Did you have a favourite director?

Michael Powell was my favourite; he was a great director. He was so enthusiastic and gave you the same enthusiasm. He made everybody think and work hard. We had a very good art director by the name of Alfred Junge (1886-1964). He would say, “I am the art director, this is my set, and I want you to light it this way.” I said, “I’m sorry, but I want to put the light on the other side.” He said, “No no, it is my set.” We often had a lot of arguments, but I usually got my way. He was a very good man to work with. Michael Powell would say, “Let’s go, let’s do this, let’s do that. He was keeping people very busy. He would run instead of walk on the set.

You directed and photographed Girl on a Motorcycle (1968). Was it difficult doing both jobs and how long did it take to shoot?

Of course it was difficult, but on the other hand it was a fascinating opportunity to do a film with a motorcycle. Marianne Faithfull and Alain Delon were great to work with. It was not easy, and it was made on a low budget. Sometimes I had to try and work out a way that wouldn’t cost so much.

I forget how long it took to shoot. It wasn’t done like films today where you start on January 1 and carry on until the film is finished. We would work a bit on it, and then have a break, because of the lack of finances. We didn’t have many actors that we had to keep continuity with. In between I would work on another film.

What were Humphrey Bogart and Katharine Hepburn like?

Bogart (Bogie) was a tough guy, saying things like “What the hell is this? OK, what are we doing?” He was great fun to work with. Hepburn and Bogart were completely different personalities. Bogie would say, “OK, let’s do this.” She would say, “Now wait a minute. I don’t see why……” John Huston the director on The African Queen was magnificent. I respected him very much as a director. He had a very good way of handling the actors. He never shouted and screamed, “ I’m the bloody director.” There was none of that stuff. He and I got on very well and I would do anything for him. Sometimes he would ask me to light something that was very difficult. Some cameramen would say, “That is impossible,” I tried my best to make it work.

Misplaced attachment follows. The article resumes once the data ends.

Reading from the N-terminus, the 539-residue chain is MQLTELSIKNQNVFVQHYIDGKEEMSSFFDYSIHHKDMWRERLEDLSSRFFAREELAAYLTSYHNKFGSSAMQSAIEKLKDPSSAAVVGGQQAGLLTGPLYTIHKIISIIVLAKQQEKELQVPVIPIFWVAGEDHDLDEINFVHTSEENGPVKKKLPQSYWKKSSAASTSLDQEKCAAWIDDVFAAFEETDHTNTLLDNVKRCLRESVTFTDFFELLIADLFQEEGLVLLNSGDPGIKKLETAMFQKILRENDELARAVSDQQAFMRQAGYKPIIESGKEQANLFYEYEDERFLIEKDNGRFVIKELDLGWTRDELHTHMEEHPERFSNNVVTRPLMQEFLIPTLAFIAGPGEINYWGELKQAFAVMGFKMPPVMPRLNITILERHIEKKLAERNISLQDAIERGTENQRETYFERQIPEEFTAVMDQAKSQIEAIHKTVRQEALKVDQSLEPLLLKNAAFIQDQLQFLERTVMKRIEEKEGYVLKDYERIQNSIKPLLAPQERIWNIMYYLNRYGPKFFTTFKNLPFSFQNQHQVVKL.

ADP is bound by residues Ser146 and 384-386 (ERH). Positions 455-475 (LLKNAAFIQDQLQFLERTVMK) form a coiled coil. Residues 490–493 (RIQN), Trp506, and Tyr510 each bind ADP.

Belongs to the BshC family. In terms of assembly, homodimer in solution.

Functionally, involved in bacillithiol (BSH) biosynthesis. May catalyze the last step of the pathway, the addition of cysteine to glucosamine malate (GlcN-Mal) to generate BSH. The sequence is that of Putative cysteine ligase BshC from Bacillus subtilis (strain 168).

I understand that you started to direct William Tell in 1953, but the production ran out of money, does the footage still exist?

The footage is kept in Boston. Only a third of the picture was shot.

Finally, which year did you receive your OBE?

I receive it in 1998 for services to the film industry.


Jack Cardiff worked on many memorable films as cinematographer and director. He passed away on 22nd April 2009, age ninety-four


David A Ellis © chestercinemas.co.uk


The Northgate development is due to start soon, which will bring cinema back into the centre of Chester with the new multiplex Picture House, which will be operated by Cineworld. It will be built on the top of Chester’s new market hall.


Cineworld in Sealand Road was the last cinema in Chester.  In the meantime, Storyhouse continues to provide selected movies in a boutique 100 seat cinema within their complex.

CINEWORLD Sealand Road (now demolished)

The nearest commercial cinemas to Chester are at Broughton, Wrexham and Ellesmere Port.